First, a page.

But there was an entry I read on PokerNews' coverage on Thursday that made me think we are looking at this all wrong. Mitch Maxey has terminal cancer and had one wish: to be among the professional poker players he admired. At the dinner break yesterday, he got that wish: he played poker with Tom McEvoy, Phil Laak, Greg Raymer, Mike Sexton, Patrick Antonius, Gavin Smith, Isabelle Mercier, Bill Chen, and Michael Mizrachi. Afterwards, Phil Ivey invited Mitch to sit along side him as he played the $3k Stud Hi/Lo event. Ivey has a reputation for privacy and often appears uncomfortable with promotional appearances. I watched as Ivey talked and joked with Mitch with ease - not as a fan, not as a cancer patient, but as a peer.
A week from today will be the two year anniversary of Charlie Tuttle's death. Charlie Tuttle was a poker blogger and at 26 years old spent his last weeks knowing he was soon to lose his battle with cancer. But he did not spend his last few weeks alone. From the 2005 WSOP, Marcel Luske sang to him. Barry Greenstein called him and later dedicated his WSOP bracelet winning performance to him. John Juanda called several times. Max Pescatori got the pros to sign a special copy of Super System II for him. And these were just a few of the pros that made time to reach out to someone who it would mean the world to.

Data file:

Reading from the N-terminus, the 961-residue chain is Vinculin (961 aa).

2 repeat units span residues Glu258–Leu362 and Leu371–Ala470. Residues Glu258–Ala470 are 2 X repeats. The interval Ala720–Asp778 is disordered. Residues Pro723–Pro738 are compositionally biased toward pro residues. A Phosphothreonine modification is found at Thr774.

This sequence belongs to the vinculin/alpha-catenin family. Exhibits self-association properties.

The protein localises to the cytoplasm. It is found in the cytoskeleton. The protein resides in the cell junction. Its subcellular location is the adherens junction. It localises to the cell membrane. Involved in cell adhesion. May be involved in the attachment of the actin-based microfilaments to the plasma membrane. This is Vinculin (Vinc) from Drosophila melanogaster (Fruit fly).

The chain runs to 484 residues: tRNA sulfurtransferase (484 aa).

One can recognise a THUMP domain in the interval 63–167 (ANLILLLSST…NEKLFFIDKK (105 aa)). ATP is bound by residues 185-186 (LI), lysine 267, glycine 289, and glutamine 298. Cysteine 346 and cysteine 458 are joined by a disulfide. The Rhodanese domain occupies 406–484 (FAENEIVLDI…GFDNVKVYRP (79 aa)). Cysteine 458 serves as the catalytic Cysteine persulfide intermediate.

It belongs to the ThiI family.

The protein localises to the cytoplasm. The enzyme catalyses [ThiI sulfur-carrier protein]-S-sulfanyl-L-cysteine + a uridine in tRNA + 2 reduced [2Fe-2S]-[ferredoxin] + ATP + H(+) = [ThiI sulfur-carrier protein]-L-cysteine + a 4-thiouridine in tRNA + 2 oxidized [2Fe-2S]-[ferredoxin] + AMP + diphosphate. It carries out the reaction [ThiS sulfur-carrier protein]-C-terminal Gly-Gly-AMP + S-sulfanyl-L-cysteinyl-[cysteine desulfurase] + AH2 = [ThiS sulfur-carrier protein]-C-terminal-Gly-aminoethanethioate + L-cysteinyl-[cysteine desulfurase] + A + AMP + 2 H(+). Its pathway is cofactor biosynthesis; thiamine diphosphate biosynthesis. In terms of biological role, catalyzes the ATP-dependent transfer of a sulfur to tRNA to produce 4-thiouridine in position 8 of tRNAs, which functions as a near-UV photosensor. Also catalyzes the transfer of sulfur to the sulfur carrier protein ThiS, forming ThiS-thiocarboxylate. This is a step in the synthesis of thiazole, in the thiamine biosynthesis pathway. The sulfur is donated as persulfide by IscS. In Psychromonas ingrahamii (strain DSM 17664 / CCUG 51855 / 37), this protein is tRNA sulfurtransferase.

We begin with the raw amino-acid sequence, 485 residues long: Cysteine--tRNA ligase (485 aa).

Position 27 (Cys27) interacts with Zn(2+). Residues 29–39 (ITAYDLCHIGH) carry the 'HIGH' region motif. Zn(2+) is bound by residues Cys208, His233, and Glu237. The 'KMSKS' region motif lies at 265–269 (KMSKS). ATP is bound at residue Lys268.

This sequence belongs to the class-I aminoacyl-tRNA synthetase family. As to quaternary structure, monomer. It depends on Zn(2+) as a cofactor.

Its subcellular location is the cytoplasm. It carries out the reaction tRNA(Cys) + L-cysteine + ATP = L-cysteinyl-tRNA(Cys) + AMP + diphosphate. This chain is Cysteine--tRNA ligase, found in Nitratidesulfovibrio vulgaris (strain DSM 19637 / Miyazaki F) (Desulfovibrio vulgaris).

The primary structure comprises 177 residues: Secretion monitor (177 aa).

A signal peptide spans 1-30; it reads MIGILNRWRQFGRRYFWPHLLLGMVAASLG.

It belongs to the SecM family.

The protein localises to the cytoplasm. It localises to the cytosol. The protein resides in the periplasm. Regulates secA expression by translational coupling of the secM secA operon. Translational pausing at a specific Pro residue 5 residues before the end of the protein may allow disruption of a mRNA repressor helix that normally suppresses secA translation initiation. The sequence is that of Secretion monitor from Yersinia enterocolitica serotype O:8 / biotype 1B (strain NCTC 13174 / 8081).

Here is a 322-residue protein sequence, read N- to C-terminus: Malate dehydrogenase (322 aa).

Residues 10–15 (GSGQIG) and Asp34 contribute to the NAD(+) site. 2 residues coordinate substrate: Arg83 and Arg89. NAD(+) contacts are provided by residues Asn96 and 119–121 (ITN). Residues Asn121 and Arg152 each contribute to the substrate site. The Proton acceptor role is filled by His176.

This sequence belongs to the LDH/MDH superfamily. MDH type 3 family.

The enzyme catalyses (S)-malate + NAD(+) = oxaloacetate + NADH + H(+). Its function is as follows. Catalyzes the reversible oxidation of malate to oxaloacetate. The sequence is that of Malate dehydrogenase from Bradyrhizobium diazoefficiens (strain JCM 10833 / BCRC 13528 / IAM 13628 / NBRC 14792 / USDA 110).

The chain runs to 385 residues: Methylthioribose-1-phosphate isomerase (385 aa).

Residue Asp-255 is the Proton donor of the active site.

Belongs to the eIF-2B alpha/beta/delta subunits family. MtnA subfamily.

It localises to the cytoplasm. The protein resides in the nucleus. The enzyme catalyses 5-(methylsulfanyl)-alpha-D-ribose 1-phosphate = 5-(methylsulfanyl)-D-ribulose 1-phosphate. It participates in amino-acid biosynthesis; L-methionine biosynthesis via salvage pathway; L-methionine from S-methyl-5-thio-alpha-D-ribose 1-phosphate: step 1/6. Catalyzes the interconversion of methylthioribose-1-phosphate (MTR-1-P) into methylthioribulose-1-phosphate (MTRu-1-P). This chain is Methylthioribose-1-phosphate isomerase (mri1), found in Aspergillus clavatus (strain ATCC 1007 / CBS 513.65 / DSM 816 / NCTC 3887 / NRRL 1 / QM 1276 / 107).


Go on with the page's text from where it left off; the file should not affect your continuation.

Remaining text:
In January of 2006, I saw Barry Greenstein with Charlie's parents at the World Poker Open in Tunica. Barry had spent the day with them. They wore matching WSOP jackets that Barry had embroidered with Charlie's name.
Whole companies have evolved around the popularity and celebrity of poker. Interviews and stories by the pros are a hot commodity. They sell magazines and score website traffic. Some pros might think making a magazine cover is big.
But other pros, the ones who take time with charitable organizations and try to make a difference in the lives of others, know that a magazine's cover is only 11" tall. Some pros know it's not the limelight that defines them, it's the shadow that it casts; the difference they can make.
Maybe poker's size shouldn't be measured by the number of seats sold, ad revenue, or house profit. Maybe it should be measured by its ability to reach out - to make a constructive difference. Judging from these few stories, and the many others that I know, I think poker would measure up.
How big is poker? How big is our shadow?